Wednesday, May 27, 2015

Cooking up a Hot Kitchen for the Outdoor Chef

So, you love to cook but cooking indoors seems so secluded and restrictive.  When you have guest over, you want to entertain them in a nice setting while you prepare the food but you feel like you can't do that in your indoor kitchen.  Maybe it's time to do a little home improvement, and build an outdoor kitchen, filled with all the necessities and more to give your backyard the attention it deserves.  To get started, here are some important things to keep in mind during the planning process.

Floor
First things first, you have to start from the ground up.  Establish what type of layout and material you want to be the foundation of your kitchen space.  Be conscious of the weather climates and situations you live in.

Utilities
Knowing where your gas and electric lines are is critical for choosing the location of your outdoor kitchen.

Location
When thinking about where your outdoor kitchen should be, take into account these factors:

  • Views: Keep away from windows or doors that face the backyard, be considerate of your neighbors, and make sure your guests' view from the sitting area isn't unpleasant.
  • Wind: You don't want smoke from the grill blowing into your home so check for wind patterns and orient your cooking space accordingly. 
  • Sun and Shade: Depending on where your house faces, you want to make sure you prepare for the amount of sun or shade your kitchen space will get.  To help hide your space from too much sun, add umbrellas or canopies or simply build your kitchen nearby the trees in your backyard. 
  • Traffic flow: You don't want to build your kitchen in an inconvenient place where people will be moving in and out of the house.  Build it off to the side and out of the way from heavy traffic areas and play areas.
Appliances
Decide on what appliances you want in your outdoor kitchen.  Depending on the size of your space, you may not be able to fit everything you want, so chose the most important appliances.  Take into consideration that the appliances you choose will have to be able to withstand rain and sun.  Choose reliable appliances with easy maintenance so you won't have to stress out if something goes wrong.

Storage
Depending on how much space you have, you'll want to include some storage options in your kitchen.  They also must be waterproof and temperature durable.  You'll want to add enough counter-space and hide0away storage so you don't have to keep running inside to prepare something or get something.

Entertaining space
If you're planning on having guests over often, you'll need to set aside a place for them.  Make sure you'll have room for patio furniture, d├ęcor or whatever else you want to add to create a touch of ambiance.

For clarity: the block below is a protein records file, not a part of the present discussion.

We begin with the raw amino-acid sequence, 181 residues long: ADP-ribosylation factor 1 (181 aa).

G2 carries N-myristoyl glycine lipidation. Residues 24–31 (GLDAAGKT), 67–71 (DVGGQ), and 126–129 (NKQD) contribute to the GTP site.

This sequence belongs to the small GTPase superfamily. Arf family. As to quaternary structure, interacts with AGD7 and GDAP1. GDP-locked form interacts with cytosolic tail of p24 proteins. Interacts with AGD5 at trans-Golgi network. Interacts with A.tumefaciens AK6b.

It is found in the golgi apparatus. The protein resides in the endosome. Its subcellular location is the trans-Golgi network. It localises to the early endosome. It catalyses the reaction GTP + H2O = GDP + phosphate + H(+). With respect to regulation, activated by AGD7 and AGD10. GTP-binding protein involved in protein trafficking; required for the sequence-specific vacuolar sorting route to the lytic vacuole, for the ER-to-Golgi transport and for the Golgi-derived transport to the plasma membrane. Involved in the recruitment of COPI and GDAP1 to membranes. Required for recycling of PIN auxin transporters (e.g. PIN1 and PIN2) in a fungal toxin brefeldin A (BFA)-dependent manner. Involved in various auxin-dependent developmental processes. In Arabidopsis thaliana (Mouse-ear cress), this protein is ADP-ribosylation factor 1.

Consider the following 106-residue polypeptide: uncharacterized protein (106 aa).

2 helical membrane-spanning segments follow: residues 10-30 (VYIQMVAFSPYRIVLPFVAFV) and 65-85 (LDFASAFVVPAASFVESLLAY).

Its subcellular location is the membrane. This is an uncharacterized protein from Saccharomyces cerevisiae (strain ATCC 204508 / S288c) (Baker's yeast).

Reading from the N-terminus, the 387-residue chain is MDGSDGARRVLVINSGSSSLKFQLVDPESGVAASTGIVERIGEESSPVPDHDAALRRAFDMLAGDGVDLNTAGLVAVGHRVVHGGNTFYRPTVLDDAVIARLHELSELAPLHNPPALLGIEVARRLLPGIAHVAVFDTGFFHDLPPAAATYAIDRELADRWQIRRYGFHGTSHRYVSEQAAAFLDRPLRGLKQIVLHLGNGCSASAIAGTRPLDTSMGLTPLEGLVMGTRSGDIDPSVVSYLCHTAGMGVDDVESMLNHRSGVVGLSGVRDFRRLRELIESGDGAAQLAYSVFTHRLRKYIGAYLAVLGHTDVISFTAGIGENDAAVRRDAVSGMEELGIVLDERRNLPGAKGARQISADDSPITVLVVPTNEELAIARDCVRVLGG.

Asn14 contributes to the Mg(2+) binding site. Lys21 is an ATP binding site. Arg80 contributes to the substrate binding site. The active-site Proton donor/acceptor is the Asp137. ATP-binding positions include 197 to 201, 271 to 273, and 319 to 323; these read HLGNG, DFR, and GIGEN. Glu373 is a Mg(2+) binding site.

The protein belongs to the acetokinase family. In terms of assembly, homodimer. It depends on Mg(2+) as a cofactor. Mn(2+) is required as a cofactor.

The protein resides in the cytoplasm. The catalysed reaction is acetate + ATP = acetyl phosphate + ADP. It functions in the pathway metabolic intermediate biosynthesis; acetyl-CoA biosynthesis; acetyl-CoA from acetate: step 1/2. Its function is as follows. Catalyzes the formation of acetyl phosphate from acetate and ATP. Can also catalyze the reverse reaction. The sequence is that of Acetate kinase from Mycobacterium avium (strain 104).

Wardell Builders | info@wardellbuilders.com  | 858-793-4190 | Solana Beach, CA 92075

 

Thursday, May 21, 2015

Potential Moisture Barriers, Issues in your Home


We are living in the age of “tight” homes. Homes today do not naturally breathe in the ways that the homes of the 50’s and 70’s did. For energy savings we now ensure that thermal transmission through the walls, floors and roofs our homes are minimal.  We typically use plywood and OSB (Oriented Strand Board) sheathing on all of the exterior walls of our homes. These type of products guaranty little air transmission even if we use the most modern and “breathable” house wraps. Windows and doors are installed to keep any air or moisture from passing around the assembly. Our roofs are tight and are floors are typically concrete slabs poured over a 15-mil vapor barrier.

What are potential issues that could arise from our modern methods? Moisture generated within the home has no where to go unless it is planned for. Bath exhaust fans are not there just for odor control. Their prime purpose is moisture removal. Laundry rooms rarely have exhaust fans yet they contribute greatly to the moisture load of your home. Ever walked into a laundry with the dryer running and noticed a little extra humidity?
In the old days, mopping a wood floor with a damp mop was not a bad thing. Today – if some of that water finds it way under or between the boards – a warped floor could easily result. That spilled glass of water really does need to be wiped up quickly! This is not to scare you into never having your floors mopped – rather to make sure the mop is not too damp and the floor is able to dry off quickly.

When you travel and leave your home closed up little or no fresh air will exchange within your home. During the summer, if you are running air conditioning your windows will be closed and the air in the home will not be able to mix with any fresh air.  In the winter, when running the heating system with all the doors and windows shut – the same lack of fresh air occurs. The moisture build up in the home can increase leading to potentials for molds and mildew.